Lux Interna- there is light in the body, there is blood in the sun

By Chris Dahlberg

Published on Thursday, August 8, 2013

There is light in the body, there is blood in the sun is my first exposure to Lux Interna, and it has left me with a very positive first impression. The group has been around since 1999 and I’ve seen the neofolk tag thrown around to describe their music, but this album touches upon so many different styles that it is hard to throw into one particular category. Each track is a journey that heads in a slightly different direction while maintaining a spiritual, introspective feel, and while it took me a couple of listens to completely wrap my head around I felt the effort was well worth it as each time seemed to bring new elements into focus.

While the instrumentals pull from many different influences, there is a consistently darker feel to the arrangements. But despite the drearier tone and darker vibes, this isn’t a record that gives off a completely hopeless feel either. Lux Interna uses these darker textures to create melodies that gave off more of a spiritual feel, recalling old spirits and traditions while still maintaining some hope and deep reflection. It’s an interesting approach, and the instrumentals seem to be channeling just about every element of the historical American songbook to do so. Rather than falling squarely into neofolk, there is light in the body, there is blood in the sun seems to be pulling more from traditional folk and older country, with some droning ritualistic layers and other influences added in to provide depth. Each piece feels different from the last, and what really made this disc stand out in my mind was the way I was able to really hone in on individual elements with each listen. The first time through my focus was on the guitar and other string instruments, as I was sucked in to the waves of sound that washed over me. But the next time around I was more focused on the percussion which seemed to be constantly changing and providing much more to the material than I had first noticed. Each listen brought different elements out, and even after a full day of listening to this album I’ve still been finding new things to appreciate. Some of the tracks do have repetitive structures, but there was something about the way the instrumentals were able to wash over me that prevented the material from feeling like it had stretched on for too long.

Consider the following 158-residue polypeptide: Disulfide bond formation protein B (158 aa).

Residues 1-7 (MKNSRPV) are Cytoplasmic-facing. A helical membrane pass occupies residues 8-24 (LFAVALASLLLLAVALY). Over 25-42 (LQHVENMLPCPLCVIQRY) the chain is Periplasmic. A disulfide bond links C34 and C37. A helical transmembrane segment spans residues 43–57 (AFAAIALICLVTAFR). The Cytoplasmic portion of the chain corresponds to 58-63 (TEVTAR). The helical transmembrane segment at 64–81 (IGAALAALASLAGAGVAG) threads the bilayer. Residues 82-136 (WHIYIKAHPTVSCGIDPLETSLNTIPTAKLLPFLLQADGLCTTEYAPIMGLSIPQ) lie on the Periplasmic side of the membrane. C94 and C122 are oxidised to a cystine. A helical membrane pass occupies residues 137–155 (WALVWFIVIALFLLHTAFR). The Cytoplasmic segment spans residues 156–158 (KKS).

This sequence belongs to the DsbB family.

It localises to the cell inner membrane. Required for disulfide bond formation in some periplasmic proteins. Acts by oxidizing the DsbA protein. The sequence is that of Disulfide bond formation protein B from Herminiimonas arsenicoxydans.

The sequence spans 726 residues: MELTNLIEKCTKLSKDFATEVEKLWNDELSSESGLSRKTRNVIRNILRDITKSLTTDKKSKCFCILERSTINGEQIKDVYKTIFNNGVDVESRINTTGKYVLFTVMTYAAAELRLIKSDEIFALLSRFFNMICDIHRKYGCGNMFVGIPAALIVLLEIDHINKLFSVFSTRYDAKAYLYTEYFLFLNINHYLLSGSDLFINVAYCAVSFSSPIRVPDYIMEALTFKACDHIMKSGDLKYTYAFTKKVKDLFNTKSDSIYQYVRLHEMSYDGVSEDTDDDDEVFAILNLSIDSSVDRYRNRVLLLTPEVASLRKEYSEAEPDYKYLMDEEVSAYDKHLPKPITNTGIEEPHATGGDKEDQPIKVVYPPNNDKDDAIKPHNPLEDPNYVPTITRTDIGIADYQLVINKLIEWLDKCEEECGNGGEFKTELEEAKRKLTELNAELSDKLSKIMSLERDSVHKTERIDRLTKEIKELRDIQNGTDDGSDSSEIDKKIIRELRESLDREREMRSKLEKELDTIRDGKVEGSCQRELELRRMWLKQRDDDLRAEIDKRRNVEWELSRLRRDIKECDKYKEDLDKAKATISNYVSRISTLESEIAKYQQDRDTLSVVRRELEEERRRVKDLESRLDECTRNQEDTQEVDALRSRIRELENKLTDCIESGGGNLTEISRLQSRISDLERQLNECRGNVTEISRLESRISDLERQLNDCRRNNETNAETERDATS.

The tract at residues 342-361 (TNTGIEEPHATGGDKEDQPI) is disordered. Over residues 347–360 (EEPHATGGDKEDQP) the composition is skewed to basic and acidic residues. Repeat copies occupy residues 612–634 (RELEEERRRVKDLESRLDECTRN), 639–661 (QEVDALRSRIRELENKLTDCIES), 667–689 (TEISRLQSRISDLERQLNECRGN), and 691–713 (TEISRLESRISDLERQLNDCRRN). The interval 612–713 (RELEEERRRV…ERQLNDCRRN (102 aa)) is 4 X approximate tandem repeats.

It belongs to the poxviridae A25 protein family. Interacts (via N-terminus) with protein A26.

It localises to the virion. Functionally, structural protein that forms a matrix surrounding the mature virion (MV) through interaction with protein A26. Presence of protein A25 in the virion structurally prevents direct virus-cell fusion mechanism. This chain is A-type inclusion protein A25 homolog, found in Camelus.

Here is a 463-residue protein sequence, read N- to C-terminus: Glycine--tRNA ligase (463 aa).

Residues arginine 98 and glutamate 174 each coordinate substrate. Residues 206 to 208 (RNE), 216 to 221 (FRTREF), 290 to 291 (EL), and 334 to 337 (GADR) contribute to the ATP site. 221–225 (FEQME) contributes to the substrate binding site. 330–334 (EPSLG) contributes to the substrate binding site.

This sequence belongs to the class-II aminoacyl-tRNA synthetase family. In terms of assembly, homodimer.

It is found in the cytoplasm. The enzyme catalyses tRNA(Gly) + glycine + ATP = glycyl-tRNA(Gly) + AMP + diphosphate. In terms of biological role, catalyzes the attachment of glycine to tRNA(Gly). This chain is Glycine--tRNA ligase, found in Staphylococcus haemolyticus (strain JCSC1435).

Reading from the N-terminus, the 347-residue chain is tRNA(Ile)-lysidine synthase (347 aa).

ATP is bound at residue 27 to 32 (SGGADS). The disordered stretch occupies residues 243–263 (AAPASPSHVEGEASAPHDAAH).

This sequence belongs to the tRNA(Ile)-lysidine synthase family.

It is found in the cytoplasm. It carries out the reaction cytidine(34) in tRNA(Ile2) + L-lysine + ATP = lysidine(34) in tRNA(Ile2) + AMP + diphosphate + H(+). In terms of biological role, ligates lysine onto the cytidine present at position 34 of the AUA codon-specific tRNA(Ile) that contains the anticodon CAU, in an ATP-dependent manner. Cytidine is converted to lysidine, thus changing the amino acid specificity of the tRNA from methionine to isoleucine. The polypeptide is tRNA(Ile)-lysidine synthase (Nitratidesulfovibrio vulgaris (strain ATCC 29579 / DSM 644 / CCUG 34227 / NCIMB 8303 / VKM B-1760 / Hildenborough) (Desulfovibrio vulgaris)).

Lux Interna’s creators Joshua Levi Ian and Kathryn Mary both contribute vocals, and the pitches complement each other perfectly. Ian’s voice is lower pitched and has a gravelly feel to it, and there were moments where his performance reminded me of David Eugene Edwards from Wovenhand (which is interesting, as Wovenhand member Jeff Linsenmaier also contributed to this release). Mary’s vocals head in the opposite direction, heading towards much lighter ranges that have an ethereal feel and drift in and out of the layers of sound. The vocals enhance the ritualistic feel of the instrumentals, sometimes coming through as ghostly chants. It’s a style that’s truly enticing, and compared to some of the other acts that have neofolk origins I was impressed by how dynamic the vocal arrangements were as a number of the groups that play the style have a tendency to stick with the same pitch for an entire album.

This is a truly stunning effort, and it manages to touch upon a wide range of styles while maintaining a cohesive feel. Lux Interna has gone in a very dark, ritualistic direction yet there are also reflective, tranquil moments present on there is light in the body, there is blood in the sun. It’s the type of album I’ve enjoyed putting on and losing myself in, exploring its textures and seeking out different nuances each time. Give this one the time it deserves and you will be rewarded for it, and if this is the path the band will continue to go down I look forward to seeing where they end up.

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